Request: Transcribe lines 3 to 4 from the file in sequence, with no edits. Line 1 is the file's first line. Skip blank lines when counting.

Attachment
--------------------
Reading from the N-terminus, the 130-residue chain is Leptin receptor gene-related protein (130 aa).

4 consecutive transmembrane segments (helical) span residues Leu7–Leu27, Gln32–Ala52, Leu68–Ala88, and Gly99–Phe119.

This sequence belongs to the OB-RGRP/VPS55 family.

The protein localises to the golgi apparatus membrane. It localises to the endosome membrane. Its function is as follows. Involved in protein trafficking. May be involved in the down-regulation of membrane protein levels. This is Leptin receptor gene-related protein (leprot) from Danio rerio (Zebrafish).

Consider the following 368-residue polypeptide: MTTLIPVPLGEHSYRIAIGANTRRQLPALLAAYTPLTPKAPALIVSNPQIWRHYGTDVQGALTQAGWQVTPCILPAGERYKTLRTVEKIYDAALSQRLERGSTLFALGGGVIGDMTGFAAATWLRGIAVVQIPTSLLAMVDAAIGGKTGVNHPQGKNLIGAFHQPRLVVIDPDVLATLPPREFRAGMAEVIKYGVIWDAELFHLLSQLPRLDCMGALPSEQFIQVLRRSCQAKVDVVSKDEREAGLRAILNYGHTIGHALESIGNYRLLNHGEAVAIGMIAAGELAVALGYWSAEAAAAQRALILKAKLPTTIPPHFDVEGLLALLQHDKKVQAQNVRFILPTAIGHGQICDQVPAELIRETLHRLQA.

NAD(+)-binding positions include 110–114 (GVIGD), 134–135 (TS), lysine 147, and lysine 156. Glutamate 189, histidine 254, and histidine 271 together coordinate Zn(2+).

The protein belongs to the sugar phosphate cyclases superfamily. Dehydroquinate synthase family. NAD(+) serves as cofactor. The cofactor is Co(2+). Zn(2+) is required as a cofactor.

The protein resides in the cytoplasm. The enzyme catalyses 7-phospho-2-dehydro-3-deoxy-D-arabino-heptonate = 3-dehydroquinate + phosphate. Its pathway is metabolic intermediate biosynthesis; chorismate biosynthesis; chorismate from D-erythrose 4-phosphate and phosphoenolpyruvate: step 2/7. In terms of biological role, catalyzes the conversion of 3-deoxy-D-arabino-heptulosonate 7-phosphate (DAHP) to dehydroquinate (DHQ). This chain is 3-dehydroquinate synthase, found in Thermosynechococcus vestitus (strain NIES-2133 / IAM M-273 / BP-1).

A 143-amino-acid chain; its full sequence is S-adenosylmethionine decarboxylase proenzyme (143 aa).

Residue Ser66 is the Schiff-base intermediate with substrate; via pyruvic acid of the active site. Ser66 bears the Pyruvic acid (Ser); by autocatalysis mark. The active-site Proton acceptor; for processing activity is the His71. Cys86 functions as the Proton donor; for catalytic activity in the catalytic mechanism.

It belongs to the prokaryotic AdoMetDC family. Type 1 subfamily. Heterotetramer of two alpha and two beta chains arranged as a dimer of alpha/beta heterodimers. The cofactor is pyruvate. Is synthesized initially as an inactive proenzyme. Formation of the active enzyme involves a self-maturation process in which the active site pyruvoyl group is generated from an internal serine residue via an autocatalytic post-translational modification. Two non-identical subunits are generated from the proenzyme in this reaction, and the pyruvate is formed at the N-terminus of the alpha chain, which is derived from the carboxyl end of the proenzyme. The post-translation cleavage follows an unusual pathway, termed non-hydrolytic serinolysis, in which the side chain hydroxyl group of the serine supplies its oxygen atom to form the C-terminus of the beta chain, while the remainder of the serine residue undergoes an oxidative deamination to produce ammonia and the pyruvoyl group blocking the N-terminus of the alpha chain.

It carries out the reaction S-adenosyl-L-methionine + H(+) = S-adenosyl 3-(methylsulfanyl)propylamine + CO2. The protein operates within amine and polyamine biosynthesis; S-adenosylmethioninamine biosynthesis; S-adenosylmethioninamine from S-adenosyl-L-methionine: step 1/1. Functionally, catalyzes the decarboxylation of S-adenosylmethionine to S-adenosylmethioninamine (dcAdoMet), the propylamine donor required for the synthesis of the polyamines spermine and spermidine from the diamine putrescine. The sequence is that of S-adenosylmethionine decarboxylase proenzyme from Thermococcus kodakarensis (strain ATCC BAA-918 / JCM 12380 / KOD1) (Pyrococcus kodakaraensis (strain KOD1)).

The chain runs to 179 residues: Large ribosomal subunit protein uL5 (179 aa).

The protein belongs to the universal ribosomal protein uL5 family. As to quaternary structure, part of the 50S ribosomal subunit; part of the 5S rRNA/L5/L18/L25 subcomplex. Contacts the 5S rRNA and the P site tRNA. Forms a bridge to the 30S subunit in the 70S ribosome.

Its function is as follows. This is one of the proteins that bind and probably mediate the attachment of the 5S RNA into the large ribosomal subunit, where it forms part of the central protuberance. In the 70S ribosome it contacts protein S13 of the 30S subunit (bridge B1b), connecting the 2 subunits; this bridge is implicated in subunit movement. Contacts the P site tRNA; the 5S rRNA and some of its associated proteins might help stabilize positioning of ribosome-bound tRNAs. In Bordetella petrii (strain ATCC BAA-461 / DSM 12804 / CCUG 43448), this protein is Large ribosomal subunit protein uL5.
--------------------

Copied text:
This sequence belongs to the OB-RGRP/VPS55 family.

The protein localises to the golgi apparatus membrane. It localises to the endosome membrane. Its function is as follows. Involved in protein trafficking. May be involved in the down-regulation of membrane protein levels. This is Leptin receptor gene-related protein (leprot) from Danio rerio (Zebrafish).